Dollar Today

The US dollar's broad pullback is obscuring two otherwise noteworthy developments in Japan. First, both the prime minister and the finance minister made a none-too-thinly veiled threat of foreign exchange intervention.

Although one investment house was quoted on the wires late yesterday suggesting the odds of intervention stood at 47%, we suspect this verbal outburst is part of the on-going battle between the MOF and BOJ. Even though the latter may take another step this month or next to combat deflation, the MOF wants more action.

As we have suggested one of the possible actions is to simply increase the JPY10 trillion 3-month financing facility launched at the end of last year and that has nearly been exhausted. The government could order intervention if it so decided and that was the message the government was sending. The fact of the matter is that 3-month implied dollar-yen volatility is today at its lowest level since the Lehman collapse.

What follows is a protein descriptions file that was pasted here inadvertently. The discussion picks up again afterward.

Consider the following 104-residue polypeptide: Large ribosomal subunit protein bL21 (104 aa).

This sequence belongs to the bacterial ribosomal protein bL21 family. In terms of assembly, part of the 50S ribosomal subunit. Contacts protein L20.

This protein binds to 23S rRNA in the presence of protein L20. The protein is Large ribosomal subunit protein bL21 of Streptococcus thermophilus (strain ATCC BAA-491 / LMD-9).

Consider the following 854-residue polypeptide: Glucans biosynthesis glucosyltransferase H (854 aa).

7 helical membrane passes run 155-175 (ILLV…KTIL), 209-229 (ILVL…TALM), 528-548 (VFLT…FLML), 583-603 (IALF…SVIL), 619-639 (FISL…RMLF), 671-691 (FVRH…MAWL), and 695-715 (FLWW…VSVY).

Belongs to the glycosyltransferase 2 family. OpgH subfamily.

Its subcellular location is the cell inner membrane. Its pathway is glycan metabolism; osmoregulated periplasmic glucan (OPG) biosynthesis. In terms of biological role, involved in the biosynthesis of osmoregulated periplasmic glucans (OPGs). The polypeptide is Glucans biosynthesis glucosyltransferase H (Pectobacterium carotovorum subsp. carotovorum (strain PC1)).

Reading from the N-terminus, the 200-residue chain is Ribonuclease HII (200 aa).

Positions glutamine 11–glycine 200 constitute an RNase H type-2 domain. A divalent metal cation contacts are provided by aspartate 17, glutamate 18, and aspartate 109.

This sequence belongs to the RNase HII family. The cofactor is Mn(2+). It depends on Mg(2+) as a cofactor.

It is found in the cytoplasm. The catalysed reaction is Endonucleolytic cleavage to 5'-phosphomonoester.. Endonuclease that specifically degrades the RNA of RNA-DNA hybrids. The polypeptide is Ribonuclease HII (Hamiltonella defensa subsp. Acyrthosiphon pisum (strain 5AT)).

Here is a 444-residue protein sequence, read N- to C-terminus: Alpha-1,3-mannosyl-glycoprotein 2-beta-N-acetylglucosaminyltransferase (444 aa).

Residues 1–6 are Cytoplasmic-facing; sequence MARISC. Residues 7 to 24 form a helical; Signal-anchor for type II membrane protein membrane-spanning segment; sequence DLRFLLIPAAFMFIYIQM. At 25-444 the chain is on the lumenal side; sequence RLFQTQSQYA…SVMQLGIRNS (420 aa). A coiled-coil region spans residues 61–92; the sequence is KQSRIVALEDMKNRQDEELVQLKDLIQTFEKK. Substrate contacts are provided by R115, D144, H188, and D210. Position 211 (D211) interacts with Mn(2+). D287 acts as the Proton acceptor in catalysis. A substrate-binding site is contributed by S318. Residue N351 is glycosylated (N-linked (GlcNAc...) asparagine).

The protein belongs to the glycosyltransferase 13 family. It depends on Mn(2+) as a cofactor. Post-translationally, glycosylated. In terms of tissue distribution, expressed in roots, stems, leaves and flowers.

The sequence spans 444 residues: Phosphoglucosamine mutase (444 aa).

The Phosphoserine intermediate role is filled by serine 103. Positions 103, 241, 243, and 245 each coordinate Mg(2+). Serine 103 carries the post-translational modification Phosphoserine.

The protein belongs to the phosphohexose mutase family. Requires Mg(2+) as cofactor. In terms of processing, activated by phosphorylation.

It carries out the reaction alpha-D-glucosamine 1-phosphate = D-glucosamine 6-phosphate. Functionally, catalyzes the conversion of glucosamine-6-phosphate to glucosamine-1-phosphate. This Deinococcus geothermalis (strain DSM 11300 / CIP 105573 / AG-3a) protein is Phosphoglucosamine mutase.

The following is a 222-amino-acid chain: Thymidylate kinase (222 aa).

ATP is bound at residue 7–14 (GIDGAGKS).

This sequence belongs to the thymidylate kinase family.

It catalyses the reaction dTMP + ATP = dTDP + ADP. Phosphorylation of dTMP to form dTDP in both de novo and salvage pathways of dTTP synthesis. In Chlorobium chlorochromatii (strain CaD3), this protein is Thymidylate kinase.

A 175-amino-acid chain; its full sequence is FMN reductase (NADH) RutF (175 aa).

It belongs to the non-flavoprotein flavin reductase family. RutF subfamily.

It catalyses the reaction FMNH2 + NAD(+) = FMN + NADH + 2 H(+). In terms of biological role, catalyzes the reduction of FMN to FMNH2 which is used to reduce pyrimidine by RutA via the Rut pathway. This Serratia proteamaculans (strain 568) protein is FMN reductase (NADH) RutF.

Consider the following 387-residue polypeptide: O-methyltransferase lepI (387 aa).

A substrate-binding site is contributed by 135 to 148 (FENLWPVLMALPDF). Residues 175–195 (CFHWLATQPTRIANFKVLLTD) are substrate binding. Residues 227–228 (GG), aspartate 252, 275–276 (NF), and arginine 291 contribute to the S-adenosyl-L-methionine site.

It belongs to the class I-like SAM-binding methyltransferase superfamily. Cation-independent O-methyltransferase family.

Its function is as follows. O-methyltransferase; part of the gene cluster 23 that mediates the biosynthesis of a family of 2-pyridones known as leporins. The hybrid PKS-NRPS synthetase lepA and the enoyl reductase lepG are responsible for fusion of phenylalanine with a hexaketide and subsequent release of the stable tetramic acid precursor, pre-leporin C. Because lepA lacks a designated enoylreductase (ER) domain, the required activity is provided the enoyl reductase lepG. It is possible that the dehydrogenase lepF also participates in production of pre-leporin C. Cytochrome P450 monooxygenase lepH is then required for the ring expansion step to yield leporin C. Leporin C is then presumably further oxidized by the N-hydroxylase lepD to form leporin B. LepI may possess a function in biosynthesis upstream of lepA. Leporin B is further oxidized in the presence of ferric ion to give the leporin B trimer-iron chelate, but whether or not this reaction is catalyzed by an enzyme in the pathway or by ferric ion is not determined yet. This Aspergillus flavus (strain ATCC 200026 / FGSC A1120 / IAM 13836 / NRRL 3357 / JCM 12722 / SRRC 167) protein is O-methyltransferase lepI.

The three-month risk reversals, which are a gauge of the market's bias toward dollar-yen calls or puts, is the smallest since early 2007. Lastly we have acknowledged that the new budget includes an increase in financing bills, which are used to raise intervention funds.

However, the JPY5 trillion increase is modest compared with the existing authority for another JPY30 trillion before hitting the current cap. The real obstacle to intervention has not been material capability but political will. With the trade surplus growing and exports growing and the yen volatility steadily declining for the better part of the past two months, intervention threats are best understood within the context of Japanese domestic debate and not an international signal.
Dollar Today Dollar Today Reviewed by Marc Chandler on March 12, 2010 Rating: 5
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